The following review is based on the March 30th performance when Christian Van Horn played The Four Villains in place of the indisposed Nicolas Testé.
Sometimes what we want is perhaps not in line with the greater good of humanity, let alone ourselves. This Kantian categorical imperative for the sake of our best selves is often lost on us in the moment, when we are in the thrall of our own desires, righteously motivated to drink in the chalice of personal fulfillment. But, what if the greatest gift we can be given is not to get our wish for happiness satiated, but to be denied it?
This is the ultimate moral that reveals itself in Jacques Offenbach’s “The Tales of Hoffmann” (with libretto by Jules Barbier and inspired by E.T.A. Hoffmann’s three short stories) when its title character and poet is provided an illuminating restitution for his failure to find love in three recounted cases (four if we include Stella, who is supposedly the embodiment of the three). In words bequeathed by The Muse of Poetry, Hoffmann’s guardian angel of sorts, it was all part of life’s plan for the bard, allowing for his artistic aptitude to bloom in the wake of his suffering. It is a realization that transforms our conscious understanding, especially when The Muse of Poetry reveals to Hoffmann that “we find greatness through love, even more when we weep.”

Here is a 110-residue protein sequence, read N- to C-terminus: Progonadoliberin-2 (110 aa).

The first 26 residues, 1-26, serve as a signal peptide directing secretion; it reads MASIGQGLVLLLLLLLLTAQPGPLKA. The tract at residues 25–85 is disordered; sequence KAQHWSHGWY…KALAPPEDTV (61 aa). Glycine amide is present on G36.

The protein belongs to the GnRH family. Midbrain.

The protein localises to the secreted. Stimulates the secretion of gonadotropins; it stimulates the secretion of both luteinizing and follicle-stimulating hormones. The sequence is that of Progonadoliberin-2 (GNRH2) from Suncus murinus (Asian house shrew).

Conducted with great poise by Plácido Domingo (note: Grant Gershon will be conducting the April 6th performance) and directed by his wife Marta Domingo, “The Tales of Hoffmann” is one of LA Opera’s most ambitious stage productions in recent memory. Plácido, who, having starred in innumerable shows himself, is certainly a performer’s conductor, who intelligently defers to his cast, giving them ample freedom to play up to their potential. Marta, who has conceived this rendition of the opera, has astutely swapped Acts Two and Three with one another, enabling a more stirring emotional crescendo to precede the denouement offered in the Epilogue.
Scheduled to play at the Dorothy Chandler Pavilion on select dates through April 15th, the show, in the span of three acts (in addition to a Prologue and Epilogue) and five glorious sets, unanimously succeeds at an inordinately high level. The pacing is remarkably smooth – a difficult feat given its three-and-a-half-hour runtime — and the performances are meticulously crafted and conveyed with compelling resonance.
Headlining the extraordinary cast in this memorable French opera is Italian veteran Vittorio Grigòlo as Hoffmann, who, by the end of his performance, is deservingly exhausted, having committed his entire being to a persona that encounters one heartbreaking tribulation after another. Grigòlo’s tenor voice is comfortingly smooth, but relentlessly powerful, as he bares his soul through his lungs where arrows of passion emanate from, as he stands ever the more tippy-toed with each successively surging note.
And, like his production peers, Grigòlo has an uncanny knack for sustaining his character’s body language and expressions while singing. One example occurs in the Prologue when Hoffmann is deliriously inebriated, stumbling around, singing about the story of “Kleinzach,” a dismal character whose knees “click clack,” neck “crick cracks,” and coattails “flick flack.” Crouched, and moving forward with his knees bent and eyes hilariously bulging out, Grigòlo wins over the audience before the crux of the story has even begun.